So what do people know about heart disease? Well that is often determined by what their healthcare providers tells them. And what is their healthcare provider likely to tell them? Well, unless they constantly keep up with the latest research, they are likely to tell them the knowledge they were educated with themselves. For myself, I was taught to inform patients that they should eat a low fat (especially of animal fats) and low cholesterol diet (along with low sodium but that’s for another discussion) if they wanted to reduce their incidence of developing heart disease. From my Pathology and Nutrition textbooks:
“A major intervention related to atherosclerosis is encouraging the consumption of a low-fat diet, with those fats being primarily polyunsaturated (from vegetable sources as opposed to animal). Additionally, exercise and weight control are effective in improving lipid profiles. Pharmacologic management of elevated serum lipids is encouraged as a prophylactic intervention”
“Saturated fats are of animal origin. Fats from plant sources usually are unsaturated fats and help reduce health risks (notable exceptions are coconut and palm oil).”
By now this is common sense right? After all, everybody knows that eating fats is unhealthy and will clog your arteries. But in case you forgot, celebrity doctors like Dr. Oz was on the other day informing viewers that “cutting the fat in half saves a lot of lives.” So how do we know all this? There must be thousands of research studies that show consumption of fat and cholesterol is bad right? Actually…not really.
The connection between heart disease with cholesterol and saturated fat is often taught as eating saturated fat raises cholesterol (LDL) which ends up clogging your arteries. This connection is often cited as if it were unquestionable medical dogma but the evidence of this ever being clear cut is shaky at best. Much has been discussed at length about this by other medical professionals such as the bloggers in my dispatch link. If this is the first time you’ve heard about this, an entertaining documentary about the matter can be found in Fathead by Tom Naughton. For those who want more details, Good Calories, Bad Calories by Gary Taubes provides much more detail about the matter. So instead of going over the subject matter I thought I’d share my thoughts on the unintended consequences of this.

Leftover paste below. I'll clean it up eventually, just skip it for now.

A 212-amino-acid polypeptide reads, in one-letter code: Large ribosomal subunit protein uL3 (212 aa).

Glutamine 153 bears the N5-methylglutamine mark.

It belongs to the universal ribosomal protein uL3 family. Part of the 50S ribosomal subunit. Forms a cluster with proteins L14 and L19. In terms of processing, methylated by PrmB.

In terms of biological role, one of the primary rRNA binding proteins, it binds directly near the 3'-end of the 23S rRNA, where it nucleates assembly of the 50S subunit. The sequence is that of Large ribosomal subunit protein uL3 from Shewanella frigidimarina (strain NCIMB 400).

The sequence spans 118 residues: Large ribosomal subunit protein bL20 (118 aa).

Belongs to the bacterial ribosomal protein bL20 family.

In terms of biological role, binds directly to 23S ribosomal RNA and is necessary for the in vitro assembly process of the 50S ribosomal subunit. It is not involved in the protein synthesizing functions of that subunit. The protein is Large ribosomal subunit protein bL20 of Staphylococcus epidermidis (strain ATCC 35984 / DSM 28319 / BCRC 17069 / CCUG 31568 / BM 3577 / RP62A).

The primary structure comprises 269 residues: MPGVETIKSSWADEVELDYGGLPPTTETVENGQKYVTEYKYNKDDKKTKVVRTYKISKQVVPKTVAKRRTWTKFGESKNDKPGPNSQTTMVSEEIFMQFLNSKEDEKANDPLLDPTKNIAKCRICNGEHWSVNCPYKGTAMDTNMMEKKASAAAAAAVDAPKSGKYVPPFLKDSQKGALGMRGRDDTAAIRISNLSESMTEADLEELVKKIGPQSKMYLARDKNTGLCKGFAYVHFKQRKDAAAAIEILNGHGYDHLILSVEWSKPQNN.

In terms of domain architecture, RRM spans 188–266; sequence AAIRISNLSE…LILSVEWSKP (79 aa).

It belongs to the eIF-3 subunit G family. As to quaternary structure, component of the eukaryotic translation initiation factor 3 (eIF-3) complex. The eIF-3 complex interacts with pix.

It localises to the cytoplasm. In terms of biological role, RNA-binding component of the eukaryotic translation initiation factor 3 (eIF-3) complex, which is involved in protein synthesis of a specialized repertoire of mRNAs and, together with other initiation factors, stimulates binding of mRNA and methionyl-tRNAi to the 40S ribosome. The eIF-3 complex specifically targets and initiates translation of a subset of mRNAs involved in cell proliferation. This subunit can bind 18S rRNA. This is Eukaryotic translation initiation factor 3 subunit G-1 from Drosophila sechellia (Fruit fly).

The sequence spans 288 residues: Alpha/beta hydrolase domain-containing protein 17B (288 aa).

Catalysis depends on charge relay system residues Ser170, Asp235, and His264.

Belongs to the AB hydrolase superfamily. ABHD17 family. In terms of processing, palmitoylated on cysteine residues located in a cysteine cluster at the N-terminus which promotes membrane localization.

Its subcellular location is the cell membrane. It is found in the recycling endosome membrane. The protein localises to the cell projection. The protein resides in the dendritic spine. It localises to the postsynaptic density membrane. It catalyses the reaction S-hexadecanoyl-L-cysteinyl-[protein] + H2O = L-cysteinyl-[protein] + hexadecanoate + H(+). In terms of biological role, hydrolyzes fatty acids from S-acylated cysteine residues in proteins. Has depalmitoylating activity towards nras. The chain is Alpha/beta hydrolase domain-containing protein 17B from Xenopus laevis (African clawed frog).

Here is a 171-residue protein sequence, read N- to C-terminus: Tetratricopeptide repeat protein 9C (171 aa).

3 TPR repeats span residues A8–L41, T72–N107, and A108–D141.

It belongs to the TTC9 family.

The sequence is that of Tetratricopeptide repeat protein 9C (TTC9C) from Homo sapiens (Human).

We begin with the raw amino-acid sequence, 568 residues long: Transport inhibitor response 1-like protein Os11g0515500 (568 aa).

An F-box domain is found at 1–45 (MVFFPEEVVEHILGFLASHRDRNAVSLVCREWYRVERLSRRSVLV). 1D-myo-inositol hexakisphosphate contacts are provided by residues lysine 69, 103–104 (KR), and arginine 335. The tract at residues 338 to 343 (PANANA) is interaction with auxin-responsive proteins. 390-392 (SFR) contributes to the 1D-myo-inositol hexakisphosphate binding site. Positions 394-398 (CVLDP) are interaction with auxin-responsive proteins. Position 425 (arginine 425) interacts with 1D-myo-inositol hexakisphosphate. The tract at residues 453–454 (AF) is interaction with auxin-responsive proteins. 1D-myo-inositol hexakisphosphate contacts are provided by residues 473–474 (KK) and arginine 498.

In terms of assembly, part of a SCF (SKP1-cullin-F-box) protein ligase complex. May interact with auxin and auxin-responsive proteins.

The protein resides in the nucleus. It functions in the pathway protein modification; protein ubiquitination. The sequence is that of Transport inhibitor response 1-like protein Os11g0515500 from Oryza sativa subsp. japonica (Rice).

With everybody believing saturated fat and cholesterol are the culprits without solid evidence what has happened?
We now have supermarkets filled with low-fat options that substitute the fat with more carbohydrates when some research is showing carbohydrates as the original culprit.
We’ve developed drugs (Statins) which are now one of the most prescribed medicines that are believed to reduce risks of heart attacks since they lower cholesterol. However, if cholesterol was never a cause for heart disease, then patients have been taking a drug they have never needed while being exposed to adverse risks such as cognitive dysfunction and increased risk of diabetes from these drugs.
We can’t be objective because everything is viewed through this diet-heart hypothesis. A good example of this is the “best diets” list by U.S News which seems to have diets ranked upon how little saturated fat and cholesterol they compose of. It doesn’t bother asking whether the assumption of saturated fat and cholesterol being bad is valid in the first place.
It’s created an obesity stigma where people who can’t lose weight are viewed upon as lazy, incompetent and lack will power. However, if carbohydrates are the original cause, their obesity may have been contributed because they were informed to eat less fat and more carbohydrates!
Defining cholesterol and saturated fats in this manner without reexamining them focuses a lot resources used in research on potentially the wrong cause and treatment.
More importantly, if everything was based on the wrong hypothesis, then the rises in obesity, diabetes, childhood obesity, heart disease, metabolic syndrome, and etc were the cause of unintended consequences!